To me, judging another’s worth by what they do for a living is a sin. But then, running a wooden newspaper stand as a teenager to allow me to pay for high school with privileged classmates will create feelings like that in a person. Seven of my 160 classmates ended up working for me, at one time, or another. 

(Read on …)

How a Lithuanian Jewish Kid, at 14 , joined “Da Chicagah Machine”…by Robert M. Katzman

Filed under: Beloved Teachers,Cops,Friendship & Compassion,Gangsters,Uncategorized — Bob at 2:46 pm on Tuesday, January 22, 2019

How a Lithuanian Jewish Kid, at 14, Joined “Da Chicagah Machine”

by Robert M. Katzman © January 13, 2019

Chicago is a museum of unassimilated words, accents and physical expressions. North Side Jewish accent, rich kids, was very different from the West Side, the immigrants and the South Side, home of the white collar, the working-class Jews. The Chosen People had different voices, even in the American Promised Land. 

Dees guys, dis stuff, dem bricks and dos cops came from the Germans who came here earlier. 

(Read on …)

1964: A Runaway’s Renaissance and a Jewish Boy’s Revenge…by Robert M. Katzman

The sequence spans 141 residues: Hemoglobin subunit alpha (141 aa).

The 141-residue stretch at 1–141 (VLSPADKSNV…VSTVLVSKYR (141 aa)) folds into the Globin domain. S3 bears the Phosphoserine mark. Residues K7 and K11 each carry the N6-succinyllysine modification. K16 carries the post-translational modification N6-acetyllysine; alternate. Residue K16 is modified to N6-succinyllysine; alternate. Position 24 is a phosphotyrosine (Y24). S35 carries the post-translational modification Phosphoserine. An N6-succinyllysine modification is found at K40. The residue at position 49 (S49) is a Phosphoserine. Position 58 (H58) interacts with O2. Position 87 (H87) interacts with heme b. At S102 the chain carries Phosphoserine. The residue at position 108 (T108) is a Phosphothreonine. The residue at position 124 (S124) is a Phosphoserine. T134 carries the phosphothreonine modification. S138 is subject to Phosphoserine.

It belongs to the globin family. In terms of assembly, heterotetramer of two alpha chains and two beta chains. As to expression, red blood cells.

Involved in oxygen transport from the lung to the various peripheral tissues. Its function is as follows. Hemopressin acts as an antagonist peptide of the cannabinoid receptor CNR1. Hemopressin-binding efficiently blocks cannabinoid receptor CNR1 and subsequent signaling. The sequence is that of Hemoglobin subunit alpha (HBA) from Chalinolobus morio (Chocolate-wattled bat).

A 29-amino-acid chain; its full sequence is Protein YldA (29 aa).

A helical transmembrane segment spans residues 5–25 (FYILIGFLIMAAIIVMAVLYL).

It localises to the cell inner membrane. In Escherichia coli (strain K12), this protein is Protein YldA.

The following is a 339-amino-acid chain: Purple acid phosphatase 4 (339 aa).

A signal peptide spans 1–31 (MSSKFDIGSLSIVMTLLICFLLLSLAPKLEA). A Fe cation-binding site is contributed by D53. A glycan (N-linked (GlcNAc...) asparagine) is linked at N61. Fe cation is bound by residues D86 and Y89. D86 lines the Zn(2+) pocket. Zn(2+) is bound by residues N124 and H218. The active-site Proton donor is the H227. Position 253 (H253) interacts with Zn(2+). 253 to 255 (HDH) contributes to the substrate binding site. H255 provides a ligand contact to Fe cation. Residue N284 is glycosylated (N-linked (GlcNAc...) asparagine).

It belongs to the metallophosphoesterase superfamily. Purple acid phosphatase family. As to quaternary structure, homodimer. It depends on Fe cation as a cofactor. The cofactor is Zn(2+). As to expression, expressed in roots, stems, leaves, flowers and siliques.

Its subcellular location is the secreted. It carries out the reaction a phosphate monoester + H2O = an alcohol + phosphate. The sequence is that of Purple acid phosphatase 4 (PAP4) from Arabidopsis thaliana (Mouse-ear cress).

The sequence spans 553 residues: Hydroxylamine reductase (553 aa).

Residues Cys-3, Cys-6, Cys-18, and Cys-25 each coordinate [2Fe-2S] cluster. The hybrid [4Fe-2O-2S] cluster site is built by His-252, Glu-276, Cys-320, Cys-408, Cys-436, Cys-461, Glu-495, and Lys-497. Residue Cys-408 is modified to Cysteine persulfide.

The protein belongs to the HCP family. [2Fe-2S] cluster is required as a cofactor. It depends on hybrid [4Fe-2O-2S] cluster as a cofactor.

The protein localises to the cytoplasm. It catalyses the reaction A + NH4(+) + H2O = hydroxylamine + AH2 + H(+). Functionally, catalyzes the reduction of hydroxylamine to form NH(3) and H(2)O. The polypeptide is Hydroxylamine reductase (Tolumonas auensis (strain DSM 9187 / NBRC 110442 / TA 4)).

1964: A Runaway’s Renaissance

by Robert M. Katzman © September 9, 2018

Fifty-four years ago on June 8th, 1964 I ran away from a dangerous violently abusive home. I was fourteen and two weeks away from graduating Caldwell grammar school on the South Side, about a dozen miles south of State and Madison, Chicago’s Downtown.

My story is filled with Ghosts, but it is worth writing down, if only to soothe the Ghosts’ anxiety.

After all, aren’t I part of a world-wide Tribe so often called: The People of The Book?

Who am I to resist that Celestial Design?

It is now long past “What will become of this wild child?”

Now near seventy, I must write, “This is what really happened.”

(Read on …)

Paul, Beautiful Sue, Wayne, the Paperboy Failing Algebra & the University of Chicago Lab High School (1966)…Part Two…by Robert M. Katzman

Paul, Beautiful Sue, Wayne, the Paperboy failing Algebra, and the

University of Chicago Lab High School in 1966.

by Robert M. Katzman © January 31, 2018 

Part Two

So Paul and I met twice a week for months in that small room in the library with two wooden chairs and a wooden table. I told him about how the newsstand was progressing and what I was learning, and the difficulties of learning to manage a one-armed, one-legged 69-year-old employee, born in 1896, who as it turned out was the original owner of where my newsstand was now, except his was there in 1916. This became sessions of stories about stories.

I had no identity as a writer, never considered that as any kind of career for myself and wasn’t writing down any of what I told Paul when we met, or his stories either. Like two pre-biblical Israelites carrying on a kind of oral tradition of expecting the next generations to preserve unwritten history. But we were both telling each other stories. I wasn’t expecting anything from him, but I was glad he seemed interested in this kid talking about whatever I was talking about. But when we were telling stories, we weren’t talking about algebra, so that was good.

(Read on …)